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Long time reader, first time poster here. I know portions of my questions have been asked previously but I don't believe in the manner in which I am asking them here.
I am fairly new to the hobby, one thing I have noticed when attempting to get my (Warhammer Fantasy) army assembled, magnetized, and primed (before moving to painting) is that the primer (Games Workshop Chaos Black, I have tried pthers too though) never seems to fully dry. Why I say this is, for example, I have primed miniatures sitting in a primed movement tray and if I leave them in there for too long (they are magnetized, though I have had this same experience with un-magnetized miniatures as well) the primer from the tray will peel off and stick the the primed miniature when I remove the miniature. I have had this same experience with the sides of bases that are in contact with other bases. It just seems like whenever a primed surface is in contact with another primed surface it will inevitably stick together if left in contact for more that an hour or so. I live in the Pacific Northwest so it is not too humid around here and I am giving the trays and bases multiple days to fully dry before letting them touch anything else. Any ideas as to why this could be happenening?
Will the same thing happen when I paint my miniatures as well? I could see that becoming very frustrating after investing all that time.
Does a lacquer or varnish finishing coat help prevent this or will that stick to other things as well?
Thank you in advance fir any insight you might be able to provide.
A couple of things which might help..
1) Spray a reasonable distance from the model, and just very lightly dust it with paint rather than trying to create a thick surface layer.. If it looks shiny or wet, you've probably sprayed too much in one go (though it's not a big deal, just try to keep it as thin as possible.) Several very thin coats of primer are far better than one thick coat. You just want enough paint on there for other paint to bond to, it doesn't need to be a proper layer yet.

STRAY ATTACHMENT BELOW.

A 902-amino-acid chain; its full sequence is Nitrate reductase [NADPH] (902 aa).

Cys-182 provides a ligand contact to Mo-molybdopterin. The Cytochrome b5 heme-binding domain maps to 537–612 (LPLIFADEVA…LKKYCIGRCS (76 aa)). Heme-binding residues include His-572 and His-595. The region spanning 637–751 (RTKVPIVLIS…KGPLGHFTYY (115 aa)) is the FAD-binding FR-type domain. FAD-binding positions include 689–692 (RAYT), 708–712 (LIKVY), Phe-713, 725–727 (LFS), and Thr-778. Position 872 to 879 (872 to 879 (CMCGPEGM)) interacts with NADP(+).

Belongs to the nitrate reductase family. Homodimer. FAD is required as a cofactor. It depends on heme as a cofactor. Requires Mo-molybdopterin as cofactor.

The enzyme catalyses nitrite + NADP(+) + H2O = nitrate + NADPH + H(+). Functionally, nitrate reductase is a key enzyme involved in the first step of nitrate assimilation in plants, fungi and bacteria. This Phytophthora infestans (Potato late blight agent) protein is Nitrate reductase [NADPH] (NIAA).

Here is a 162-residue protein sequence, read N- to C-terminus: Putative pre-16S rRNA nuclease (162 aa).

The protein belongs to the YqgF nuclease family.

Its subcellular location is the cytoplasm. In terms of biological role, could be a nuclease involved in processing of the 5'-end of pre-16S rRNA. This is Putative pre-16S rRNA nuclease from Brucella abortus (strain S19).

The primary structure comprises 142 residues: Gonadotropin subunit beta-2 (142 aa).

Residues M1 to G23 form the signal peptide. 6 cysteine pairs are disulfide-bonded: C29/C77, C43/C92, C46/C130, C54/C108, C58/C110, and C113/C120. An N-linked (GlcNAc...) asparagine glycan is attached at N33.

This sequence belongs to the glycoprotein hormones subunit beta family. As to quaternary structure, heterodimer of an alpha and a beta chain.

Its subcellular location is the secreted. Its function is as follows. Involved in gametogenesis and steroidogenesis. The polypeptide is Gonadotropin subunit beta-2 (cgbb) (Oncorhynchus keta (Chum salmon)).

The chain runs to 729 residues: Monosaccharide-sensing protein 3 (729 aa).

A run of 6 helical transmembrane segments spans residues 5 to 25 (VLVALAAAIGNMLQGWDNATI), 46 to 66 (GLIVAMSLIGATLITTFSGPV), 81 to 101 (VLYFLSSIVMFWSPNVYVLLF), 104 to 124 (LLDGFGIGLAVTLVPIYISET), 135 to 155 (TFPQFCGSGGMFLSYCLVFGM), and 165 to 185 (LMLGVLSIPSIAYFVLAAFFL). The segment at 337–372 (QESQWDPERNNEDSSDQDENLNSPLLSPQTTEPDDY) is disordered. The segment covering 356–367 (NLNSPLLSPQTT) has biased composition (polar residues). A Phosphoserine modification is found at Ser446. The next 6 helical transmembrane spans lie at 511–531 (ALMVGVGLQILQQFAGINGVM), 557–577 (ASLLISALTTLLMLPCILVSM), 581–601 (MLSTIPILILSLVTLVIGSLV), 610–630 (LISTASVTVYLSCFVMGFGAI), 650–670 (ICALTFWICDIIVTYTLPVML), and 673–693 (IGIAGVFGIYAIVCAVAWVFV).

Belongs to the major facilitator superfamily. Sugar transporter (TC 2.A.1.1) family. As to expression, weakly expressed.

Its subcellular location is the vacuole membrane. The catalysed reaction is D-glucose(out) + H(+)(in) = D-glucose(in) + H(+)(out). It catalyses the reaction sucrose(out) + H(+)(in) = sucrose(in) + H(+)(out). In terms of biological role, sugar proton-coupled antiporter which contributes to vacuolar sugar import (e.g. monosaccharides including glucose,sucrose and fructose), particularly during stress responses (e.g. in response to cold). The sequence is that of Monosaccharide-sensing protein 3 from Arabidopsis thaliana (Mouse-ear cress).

2) Wash models with hot water before priming them.. This helps get rid of any oil which might have built up from your fingers or the moulding process, and will help the paint stick better. Of course, make sure they're dry again before you prime them.
3) If the worst comes to the worst, rub a little vaseline onto the surface you're spraying on (not the models, but the things they might stick to.) I've not tried it, but it works with hair dye so it should work with paint too.. Just make sure you wash the vaseline off the underside of the models before you start painting (it's oil based, so hot water gets rid of it again.)
I think the most likely culprit is probably the ammount you're spraying though..
Also, if you're worried about paint coming off in general, get some spray-on gloss varnish. It's tougher than matt varnish, and you can always spray or paint a second layer of matt over the top if you don't like the shiny effect.
I hope this helps, good luck.
Thanks for the info. I will try your method. I just really seems strange to me that a miniature would not dry after 3 days of sitting out. Perhaps it is just the nature of the primer I am using.
I do not think I am going too terribly think with the primer, though even if I was I cant imagine it wouldn't dry after 3 days.
Actually now that I remember this. I made a gaming table a couple months back and this very same thing happened. I used a 4'x6' piece of hardboard - covered it with sand and primed it. Then I went out and purchased 3 shades of mat latex paint and painted and highlighted the ground. I have the board a few days to dry and sure enough the first time I played on it all the pain peeled right up where we had left miniatures sitting for too long in one spot.
It is really strange. I spoke with some employees at a local Games Workshop store and they seem to have never heard of anyone having that problem.
Am I living in some sort of Twilight Zone where paint wont dry?
From the Twilight Zone,
Last edited by onedeadamerican; August 25th, 2007 at 19:29. Reason: Misspelling
I would love to hear anyone else weigh in on this issue if you have any advice.
The problem may be moisture. If the air is too humid , like priming after it rains, it will not dry. I live in Memphis, TN and it is humid here, so I make sure to prime, and when the model is primed I move it into a well-ventalated work-room off of my garage to dry.